Streep is unafraid to chase the uncomfortable beat in the tense exchanges that make up the majority of the film, as when Ricki carelessly hurls barbs at Greg during the Flash’s set or fumbles a conversation with her openly gay son Adam (Nick Westrate) about the “choice” of his sexuality. When Ricki reunites with her ex-husband and children, she doesn’t burst at the seams with deep, withheld affection but instead regards them with the nervous and fond cordiality of a distant relative. Kline’s casting is particularly crucial here; our outside knowledge of his decades-long friendship and professional history with Streep makes their characters’ relationship entirely plausible. Cody is wise to depict Ricki and Pete as a pair of friendly if uneasy exes, rather than spiteful adversaries, knowing that this middle ground is the space where most divorced couples really reside and makes for a honeypot of ambiguous character motivation. The uncertainty that each one feels in the other’s presence leads to a genuinely moving scene of spontaneous, pot-induced bodily contact that rekindles their flame for a matter of seconds, only to just as quickly burn out.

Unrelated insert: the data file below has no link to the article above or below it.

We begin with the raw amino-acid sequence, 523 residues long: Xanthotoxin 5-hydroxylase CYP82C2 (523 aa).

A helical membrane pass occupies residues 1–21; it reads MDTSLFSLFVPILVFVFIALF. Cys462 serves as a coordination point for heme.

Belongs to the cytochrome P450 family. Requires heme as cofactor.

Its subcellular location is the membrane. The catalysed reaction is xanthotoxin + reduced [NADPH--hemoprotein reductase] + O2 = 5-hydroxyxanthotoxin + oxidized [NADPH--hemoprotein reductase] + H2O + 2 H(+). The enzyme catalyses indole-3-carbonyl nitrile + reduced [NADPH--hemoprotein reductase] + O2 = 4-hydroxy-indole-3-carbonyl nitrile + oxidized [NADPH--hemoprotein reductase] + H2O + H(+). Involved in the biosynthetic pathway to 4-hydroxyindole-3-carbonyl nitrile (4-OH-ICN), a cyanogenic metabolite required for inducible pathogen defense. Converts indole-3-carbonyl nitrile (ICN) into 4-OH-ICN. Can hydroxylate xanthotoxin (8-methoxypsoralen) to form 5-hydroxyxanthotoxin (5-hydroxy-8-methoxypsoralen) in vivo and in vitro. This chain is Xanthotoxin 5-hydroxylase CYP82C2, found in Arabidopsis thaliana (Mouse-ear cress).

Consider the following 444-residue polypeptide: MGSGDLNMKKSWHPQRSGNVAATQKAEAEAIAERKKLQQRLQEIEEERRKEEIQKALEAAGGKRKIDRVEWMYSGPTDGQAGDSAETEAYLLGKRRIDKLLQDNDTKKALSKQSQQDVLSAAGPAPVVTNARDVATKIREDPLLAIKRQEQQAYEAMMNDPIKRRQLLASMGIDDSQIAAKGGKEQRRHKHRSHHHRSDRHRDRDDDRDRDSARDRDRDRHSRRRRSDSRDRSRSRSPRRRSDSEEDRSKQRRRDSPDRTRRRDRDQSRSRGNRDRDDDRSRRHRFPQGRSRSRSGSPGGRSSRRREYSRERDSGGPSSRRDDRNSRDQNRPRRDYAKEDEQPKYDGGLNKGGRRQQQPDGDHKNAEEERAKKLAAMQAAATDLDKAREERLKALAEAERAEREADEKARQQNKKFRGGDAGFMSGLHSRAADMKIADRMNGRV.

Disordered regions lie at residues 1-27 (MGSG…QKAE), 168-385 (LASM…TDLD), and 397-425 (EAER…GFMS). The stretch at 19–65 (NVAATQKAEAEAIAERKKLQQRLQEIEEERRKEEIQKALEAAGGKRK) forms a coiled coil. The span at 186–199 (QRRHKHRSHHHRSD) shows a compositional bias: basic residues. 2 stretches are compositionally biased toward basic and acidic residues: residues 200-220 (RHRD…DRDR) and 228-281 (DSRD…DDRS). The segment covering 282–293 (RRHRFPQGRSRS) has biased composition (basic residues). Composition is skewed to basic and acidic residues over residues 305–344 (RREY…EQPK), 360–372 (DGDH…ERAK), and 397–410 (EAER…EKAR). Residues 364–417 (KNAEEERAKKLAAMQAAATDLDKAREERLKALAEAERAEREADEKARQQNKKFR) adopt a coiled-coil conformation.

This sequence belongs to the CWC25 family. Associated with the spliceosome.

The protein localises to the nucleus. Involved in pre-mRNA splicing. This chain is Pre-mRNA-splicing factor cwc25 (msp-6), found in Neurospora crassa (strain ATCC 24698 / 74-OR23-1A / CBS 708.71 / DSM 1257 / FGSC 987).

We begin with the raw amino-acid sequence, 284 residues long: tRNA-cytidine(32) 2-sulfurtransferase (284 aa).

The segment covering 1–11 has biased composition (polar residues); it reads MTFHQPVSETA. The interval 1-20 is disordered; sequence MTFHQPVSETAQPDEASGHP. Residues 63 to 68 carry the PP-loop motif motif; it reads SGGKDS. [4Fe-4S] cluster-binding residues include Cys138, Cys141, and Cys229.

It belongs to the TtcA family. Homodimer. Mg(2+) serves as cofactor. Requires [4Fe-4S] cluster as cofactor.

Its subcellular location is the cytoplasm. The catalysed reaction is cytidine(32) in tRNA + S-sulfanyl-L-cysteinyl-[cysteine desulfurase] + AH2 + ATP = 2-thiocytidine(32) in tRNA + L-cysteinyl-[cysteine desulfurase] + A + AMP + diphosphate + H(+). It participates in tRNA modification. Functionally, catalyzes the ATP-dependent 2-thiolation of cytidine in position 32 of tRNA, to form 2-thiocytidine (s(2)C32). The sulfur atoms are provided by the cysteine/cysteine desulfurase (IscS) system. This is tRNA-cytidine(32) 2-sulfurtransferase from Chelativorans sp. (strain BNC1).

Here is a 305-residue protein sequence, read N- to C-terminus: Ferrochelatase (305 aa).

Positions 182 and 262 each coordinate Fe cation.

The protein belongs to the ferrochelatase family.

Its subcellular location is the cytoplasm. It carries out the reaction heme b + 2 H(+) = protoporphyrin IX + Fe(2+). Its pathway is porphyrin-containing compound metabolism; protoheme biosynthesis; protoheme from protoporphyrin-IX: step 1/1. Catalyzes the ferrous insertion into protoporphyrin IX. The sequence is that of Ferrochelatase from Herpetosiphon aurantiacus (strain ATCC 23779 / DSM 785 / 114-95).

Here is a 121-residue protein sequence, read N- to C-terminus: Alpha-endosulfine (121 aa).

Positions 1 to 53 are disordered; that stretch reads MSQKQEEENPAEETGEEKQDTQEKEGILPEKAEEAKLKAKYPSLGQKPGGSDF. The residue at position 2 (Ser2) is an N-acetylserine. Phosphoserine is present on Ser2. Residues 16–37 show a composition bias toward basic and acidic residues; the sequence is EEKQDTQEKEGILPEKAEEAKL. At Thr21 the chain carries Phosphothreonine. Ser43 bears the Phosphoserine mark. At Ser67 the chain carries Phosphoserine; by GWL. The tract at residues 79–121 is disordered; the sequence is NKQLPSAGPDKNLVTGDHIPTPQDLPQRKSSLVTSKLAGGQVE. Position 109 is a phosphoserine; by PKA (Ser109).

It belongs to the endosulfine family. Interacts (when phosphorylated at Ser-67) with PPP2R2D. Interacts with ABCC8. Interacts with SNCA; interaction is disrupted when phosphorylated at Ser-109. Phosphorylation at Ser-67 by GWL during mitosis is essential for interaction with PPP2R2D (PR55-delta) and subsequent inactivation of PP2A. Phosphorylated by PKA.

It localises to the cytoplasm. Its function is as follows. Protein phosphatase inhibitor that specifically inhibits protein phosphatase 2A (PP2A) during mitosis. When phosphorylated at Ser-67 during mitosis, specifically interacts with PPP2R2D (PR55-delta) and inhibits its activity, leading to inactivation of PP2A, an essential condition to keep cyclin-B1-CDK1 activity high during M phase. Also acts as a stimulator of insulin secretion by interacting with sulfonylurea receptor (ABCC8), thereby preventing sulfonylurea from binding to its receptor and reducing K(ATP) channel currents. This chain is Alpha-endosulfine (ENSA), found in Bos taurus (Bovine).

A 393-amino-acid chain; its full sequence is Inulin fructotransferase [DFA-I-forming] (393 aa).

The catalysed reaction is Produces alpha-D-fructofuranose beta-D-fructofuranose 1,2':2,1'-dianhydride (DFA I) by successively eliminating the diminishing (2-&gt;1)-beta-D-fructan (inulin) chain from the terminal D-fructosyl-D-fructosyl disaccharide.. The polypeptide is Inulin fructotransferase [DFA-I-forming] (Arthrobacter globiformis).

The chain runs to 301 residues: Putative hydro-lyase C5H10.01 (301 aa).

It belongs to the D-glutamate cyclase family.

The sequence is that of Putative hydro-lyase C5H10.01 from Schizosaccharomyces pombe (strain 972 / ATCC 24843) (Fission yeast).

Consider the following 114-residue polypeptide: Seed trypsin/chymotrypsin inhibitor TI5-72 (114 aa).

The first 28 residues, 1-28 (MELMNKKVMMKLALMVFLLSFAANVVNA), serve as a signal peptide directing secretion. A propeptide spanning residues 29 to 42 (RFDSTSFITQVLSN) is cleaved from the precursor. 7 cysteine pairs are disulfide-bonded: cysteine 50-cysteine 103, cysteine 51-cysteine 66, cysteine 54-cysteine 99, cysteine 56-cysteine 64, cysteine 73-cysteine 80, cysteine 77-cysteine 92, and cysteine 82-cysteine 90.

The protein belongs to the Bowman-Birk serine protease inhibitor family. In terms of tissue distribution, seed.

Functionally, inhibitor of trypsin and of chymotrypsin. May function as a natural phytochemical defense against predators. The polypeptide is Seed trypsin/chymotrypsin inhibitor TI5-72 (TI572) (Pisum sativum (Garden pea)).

As is her wont, Streep really comes alive in the most openly emotional scenes of the film, and the reservoir of feeling she invests in this character and her circumstances may not be enough to make Ricki cohere, but they certainly stir the soul on more than one occasion. During her post-Indianapolis homecoming show, Ricki grabs ahold of the mic and furiously delivers a spiraling monologue about the double standards held against women who go against the grain in an attempt to live their dreams. In the scene directly after this, a distraught Ricki tries to push away Greg by dragging herself down, and the sniveling volatility of Streep’s approach gives us a poignantly self-aware glimpse at the weary and humiliated rocker who had the passion for music but never the promise. In moments like these, Streep fulfills the melodramatic possibilities of Demme’s film by embracing their underlying pathos with the rough tightness of a bear hug.